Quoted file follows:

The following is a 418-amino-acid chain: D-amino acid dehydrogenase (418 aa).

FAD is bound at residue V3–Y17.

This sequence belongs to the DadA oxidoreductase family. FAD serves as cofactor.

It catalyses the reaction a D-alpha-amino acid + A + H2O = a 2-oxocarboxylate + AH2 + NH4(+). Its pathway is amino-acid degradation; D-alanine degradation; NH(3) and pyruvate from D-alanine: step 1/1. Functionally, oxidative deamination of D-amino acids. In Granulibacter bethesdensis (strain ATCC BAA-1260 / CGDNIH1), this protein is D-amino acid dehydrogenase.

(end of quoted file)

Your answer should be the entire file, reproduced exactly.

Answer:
The following is a 418-amino-acid chain: D-amino acid dehydrogenase (418 aa).

FAD is bound at residue V3–Y17.

This sequence belongs to the DadA oxidoreductase family. FAD serves as cofactor.

It catalyses the reaction a D-alpha-amino acid + A + H2O = a 2-oxocarboxylate + AH2 + NH4(+). Its pathway is amino-acid degradation; D-alanine degradation; NH(3) and pyruvate from D-alanine: step 1/1. Functionally, oxidative deamination of D-amino acids. In Granulibacter bethesdensis (strain ATCC BAA-1260 / CGDNIH1), this protein is D-amino acid dehydrogenase.